Oregon Study Finds Majority of U.S. Coast Officials Worry About Climate
(Corvallis, Oregon) – A study conducted by NOAA Sea Grant, and led by scientists in Corvallis, Oregon and the central Oregon coast, has found that a majority of elected officials and resource professionals in nine coastal states believe their regions are affected by climate change.
Oregon State University in Corvallis – with ties to the Hatfield Marine Science Center in Newport – was one of the spearheads of the study. They surveyed officials of areas up against the Atlantic, Pacific, Gulf and Great Lakes, as well as Hawaii, finding that two thirds of the participants said they believe that the climate in their area is changing.
Sea Grant programs in Connecticut, Hawaii, Illinois-Indiana, Louisiana, Maryland, Minnesota, Oregon, and Washington – states that represent most of NOAA's coastal regions – took part, administering the survey between January 2012 and November 2013.
While many Americans are divided on the issue, the survey suggests local officials who are in coastal regions see something the general public does not.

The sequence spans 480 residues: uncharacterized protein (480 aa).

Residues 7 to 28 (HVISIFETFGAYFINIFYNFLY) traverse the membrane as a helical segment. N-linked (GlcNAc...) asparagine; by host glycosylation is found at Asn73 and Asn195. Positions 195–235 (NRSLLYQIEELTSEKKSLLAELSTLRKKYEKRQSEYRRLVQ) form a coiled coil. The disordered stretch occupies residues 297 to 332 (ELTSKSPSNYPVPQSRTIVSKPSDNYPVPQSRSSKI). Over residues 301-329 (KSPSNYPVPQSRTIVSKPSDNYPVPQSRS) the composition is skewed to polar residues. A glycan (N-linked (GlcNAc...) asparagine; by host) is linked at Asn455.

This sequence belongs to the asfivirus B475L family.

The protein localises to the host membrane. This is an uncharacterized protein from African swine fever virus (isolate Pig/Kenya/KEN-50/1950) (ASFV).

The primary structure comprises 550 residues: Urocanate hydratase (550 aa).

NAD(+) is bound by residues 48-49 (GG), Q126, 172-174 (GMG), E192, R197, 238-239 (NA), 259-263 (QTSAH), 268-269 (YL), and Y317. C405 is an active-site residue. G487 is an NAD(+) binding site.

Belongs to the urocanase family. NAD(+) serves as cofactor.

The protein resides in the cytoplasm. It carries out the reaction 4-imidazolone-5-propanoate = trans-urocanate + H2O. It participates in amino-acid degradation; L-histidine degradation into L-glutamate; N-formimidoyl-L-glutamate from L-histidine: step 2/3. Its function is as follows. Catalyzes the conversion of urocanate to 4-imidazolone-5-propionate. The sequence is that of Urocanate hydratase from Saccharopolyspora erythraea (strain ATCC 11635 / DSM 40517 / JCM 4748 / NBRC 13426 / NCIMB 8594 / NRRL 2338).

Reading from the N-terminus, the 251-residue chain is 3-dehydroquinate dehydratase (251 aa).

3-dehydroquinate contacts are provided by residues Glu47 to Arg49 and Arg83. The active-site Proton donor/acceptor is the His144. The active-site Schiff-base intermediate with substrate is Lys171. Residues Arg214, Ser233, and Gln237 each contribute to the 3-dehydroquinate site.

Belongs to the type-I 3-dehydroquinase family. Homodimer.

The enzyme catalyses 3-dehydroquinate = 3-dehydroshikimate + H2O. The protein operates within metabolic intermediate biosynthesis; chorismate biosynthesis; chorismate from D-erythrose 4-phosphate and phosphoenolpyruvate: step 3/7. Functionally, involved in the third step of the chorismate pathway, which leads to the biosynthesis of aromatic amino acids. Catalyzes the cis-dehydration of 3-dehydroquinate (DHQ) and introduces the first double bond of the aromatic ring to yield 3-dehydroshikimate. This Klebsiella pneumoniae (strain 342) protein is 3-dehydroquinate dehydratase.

Three-quarters of the 355 professionals surveyed felt the climate in their area is changing. Most (68 percent) felt that they were moderately- to very well-informed about the local effects of climate change. A common hurdle respondents encountered was a lack of agreement over the importance of those effects. Shoreline change and flooding concerns were among the topics respondents considered important to their own work.
Participating Sea Grant programs are already using the survey results to assist communities develop local adaptation strategies. Project leader Joe Cone, assistant director of Oregon Sea Grant. said he hoped that this survey may stimulate additional survey research by Sea Grant, NOAA, and other coastal interests on this vital topic.
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